Presentation Title

Characterization of Innate Immune Response in the Neonatal Rat Tongue Following Peripheral Nerve Injury

Advisor Information

Suzanne Sollars

Location

Dr. C.C. and Mabel L. Criss Library

Presentation Type

Poster

Start Date

6-3-2015 9:00 AM

End Date

6-3-2015 10:30 AM

Abstract

There are well established differences in the way the taste system of rats is affected by peripheral nerve damage, depending on the age at which injury occurs. Following nerve loss, young animals undergo more severe changes than adults and these changes are permanent when injury occurs prior to taste system maturation. It is not yet understood why these developmentally -dependent variations in damage and recovery occur, however, differences in immune response have been suggested as a possible explanation. Neutrophils, a type of white blood cell, make up the first response of the immune system in reaction to injury or infection and can be quantified through the use of immunohistochemistry (IHC) staining procedures. In the present study, the chorda tympani taste nerve was cut (CTX) in young or adult rats, and the neutrophil response in the tongue was assessed at 12, 24 or 48 hours after injury. Following tissue collection, tongues were frozen, sectioned and then stained using IHC procedures. Immunohistochemistry is a lengthy process which often requires a high degree of refinement and the present investigation is ongoing. It is expected that the neutrophil response will be substantially higher in young animals and that the increase in inflammation caused by elevated neutrophil presence contributes to both the larger changes in morphology and the lack of nerve regeneration seen in young animals following CTX. Results differing from these expectations would suggest investigation into other aspects of immune response (such as the later adaptive response) may be needed.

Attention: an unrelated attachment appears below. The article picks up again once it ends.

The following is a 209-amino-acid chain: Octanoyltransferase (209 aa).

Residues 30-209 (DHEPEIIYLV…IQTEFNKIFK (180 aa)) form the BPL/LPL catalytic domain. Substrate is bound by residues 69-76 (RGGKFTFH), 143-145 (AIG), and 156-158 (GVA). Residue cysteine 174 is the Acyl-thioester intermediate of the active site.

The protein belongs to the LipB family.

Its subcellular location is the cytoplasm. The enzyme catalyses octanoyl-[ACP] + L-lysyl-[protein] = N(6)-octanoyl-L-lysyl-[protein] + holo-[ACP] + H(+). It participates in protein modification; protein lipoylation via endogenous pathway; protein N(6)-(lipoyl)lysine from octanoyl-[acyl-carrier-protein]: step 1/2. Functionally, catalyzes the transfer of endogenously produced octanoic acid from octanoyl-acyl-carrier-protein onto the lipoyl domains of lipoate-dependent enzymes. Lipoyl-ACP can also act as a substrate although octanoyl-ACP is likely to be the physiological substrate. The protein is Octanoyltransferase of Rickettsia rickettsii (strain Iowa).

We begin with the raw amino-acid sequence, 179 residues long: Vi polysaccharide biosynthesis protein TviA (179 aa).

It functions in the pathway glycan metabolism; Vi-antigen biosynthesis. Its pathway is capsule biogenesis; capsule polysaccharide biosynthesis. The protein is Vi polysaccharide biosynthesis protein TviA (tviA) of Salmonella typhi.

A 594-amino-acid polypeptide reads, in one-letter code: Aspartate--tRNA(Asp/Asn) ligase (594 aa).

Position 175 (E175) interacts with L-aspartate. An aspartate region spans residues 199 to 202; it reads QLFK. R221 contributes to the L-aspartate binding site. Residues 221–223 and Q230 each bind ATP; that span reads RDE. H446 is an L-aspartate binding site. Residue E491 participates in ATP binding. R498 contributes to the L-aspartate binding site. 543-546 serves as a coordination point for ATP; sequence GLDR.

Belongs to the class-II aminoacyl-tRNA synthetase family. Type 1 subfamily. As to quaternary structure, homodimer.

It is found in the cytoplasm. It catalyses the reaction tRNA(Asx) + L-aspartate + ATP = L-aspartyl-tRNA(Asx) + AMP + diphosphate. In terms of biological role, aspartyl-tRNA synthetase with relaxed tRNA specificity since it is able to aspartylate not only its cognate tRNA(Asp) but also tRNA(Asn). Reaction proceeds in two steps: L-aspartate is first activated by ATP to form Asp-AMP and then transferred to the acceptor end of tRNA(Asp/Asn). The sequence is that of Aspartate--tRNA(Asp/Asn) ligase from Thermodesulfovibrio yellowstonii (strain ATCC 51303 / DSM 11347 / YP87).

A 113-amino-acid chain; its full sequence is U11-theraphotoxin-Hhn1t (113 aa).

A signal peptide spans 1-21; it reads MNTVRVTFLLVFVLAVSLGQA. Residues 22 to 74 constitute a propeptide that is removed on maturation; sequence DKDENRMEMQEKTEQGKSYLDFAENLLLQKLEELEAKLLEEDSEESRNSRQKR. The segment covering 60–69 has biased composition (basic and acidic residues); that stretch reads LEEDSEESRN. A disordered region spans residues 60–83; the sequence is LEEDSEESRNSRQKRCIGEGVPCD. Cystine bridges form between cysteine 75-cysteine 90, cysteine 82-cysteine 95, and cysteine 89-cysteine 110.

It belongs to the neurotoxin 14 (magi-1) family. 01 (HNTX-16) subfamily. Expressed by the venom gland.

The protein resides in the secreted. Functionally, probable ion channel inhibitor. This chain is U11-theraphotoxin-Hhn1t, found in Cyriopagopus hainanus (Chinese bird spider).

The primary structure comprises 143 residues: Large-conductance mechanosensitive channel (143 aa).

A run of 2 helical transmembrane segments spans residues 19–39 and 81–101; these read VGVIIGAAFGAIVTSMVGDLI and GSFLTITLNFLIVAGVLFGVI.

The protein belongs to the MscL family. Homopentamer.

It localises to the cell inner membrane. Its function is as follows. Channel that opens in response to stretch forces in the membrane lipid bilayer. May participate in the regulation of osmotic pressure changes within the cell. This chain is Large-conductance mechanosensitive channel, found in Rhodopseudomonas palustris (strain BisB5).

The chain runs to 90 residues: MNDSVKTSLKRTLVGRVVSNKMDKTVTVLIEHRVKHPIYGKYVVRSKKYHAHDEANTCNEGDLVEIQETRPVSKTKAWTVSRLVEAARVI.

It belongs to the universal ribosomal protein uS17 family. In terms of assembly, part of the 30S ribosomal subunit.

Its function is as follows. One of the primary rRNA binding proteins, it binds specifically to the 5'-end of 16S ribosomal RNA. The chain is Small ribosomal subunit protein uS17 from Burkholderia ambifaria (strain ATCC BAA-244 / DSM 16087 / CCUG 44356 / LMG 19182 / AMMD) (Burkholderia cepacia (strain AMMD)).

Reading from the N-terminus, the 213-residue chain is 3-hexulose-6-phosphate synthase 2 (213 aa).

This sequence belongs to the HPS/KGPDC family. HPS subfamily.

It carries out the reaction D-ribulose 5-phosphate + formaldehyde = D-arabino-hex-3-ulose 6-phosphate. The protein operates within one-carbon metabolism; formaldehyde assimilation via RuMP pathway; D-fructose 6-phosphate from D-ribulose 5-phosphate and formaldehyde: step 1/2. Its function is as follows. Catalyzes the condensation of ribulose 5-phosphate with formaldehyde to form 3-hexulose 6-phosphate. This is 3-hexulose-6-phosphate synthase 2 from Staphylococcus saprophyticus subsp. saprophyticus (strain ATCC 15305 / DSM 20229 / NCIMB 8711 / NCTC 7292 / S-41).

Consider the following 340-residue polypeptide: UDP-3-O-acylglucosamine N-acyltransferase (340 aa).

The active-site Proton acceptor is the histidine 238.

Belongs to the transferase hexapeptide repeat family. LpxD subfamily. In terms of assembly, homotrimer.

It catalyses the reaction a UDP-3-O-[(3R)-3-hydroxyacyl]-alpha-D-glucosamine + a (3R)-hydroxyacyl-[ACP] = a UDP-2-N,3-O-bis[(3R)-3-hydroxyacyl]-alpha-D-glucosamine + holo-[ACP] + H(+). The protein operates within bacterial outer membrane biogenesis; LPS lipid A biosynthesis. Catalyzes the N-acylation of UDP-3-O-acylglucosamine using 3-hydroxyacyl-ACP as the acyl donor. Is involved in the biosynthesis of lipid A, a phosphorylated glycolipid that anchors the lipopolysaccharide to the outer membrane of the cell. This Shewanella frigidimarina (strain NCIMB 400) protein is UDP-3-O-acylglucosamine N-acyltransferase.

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COinS
 
Mar 6th, 9:00 AM Mar 6th, 10:30 AM

Characterization of Innate Immune Response in the Neonatal Rat Tongue Following Peripheral Nerve Injury

Dr. C.C. and Mabel L. Criss Library

There are well established differences in the way the taste system of rats is affected by peripheral nerve damage, depending on the age at which injury occurs. Following nerve loss, young animals undergo more severe changes than adults and these changes are permanent when injury occurs prior to taste system maturation. It is not yet understood why these developmentally -dependent variations in damage and recovery occur, however, differences in immune response have been suggested as a possible explanation. Neutrophils, a type of white blood cell, make up the first response of the immune system in reaction to injury or infection and can be quantified through the use of immunohistochemistry (IHC) staining procedures. In the present study, the chorda tympani taste nerve was cut (CTX) in young or adult rats, and the neutrophil response in the tongue was assessed at 12, 24 or 48 hours after injury. Following tissue collection, tongues were frozen, sectioned and then stained using IHC procedures. Immunohistochemistry is a lengthy process which often requires a high degree of refinement and the present investigation is ongoing. It is expected that the neutrophil response will be substantially higher in young animals and that the increase in inflammation caused by elevated neutrophil presence contributes to both the larger changes in morphology and the lack of nerve regeneration seen in young animals following CTX. Results differing from these expectations would suggest investigation into other aspects of immune response (such as the later adaptive response) may be needed.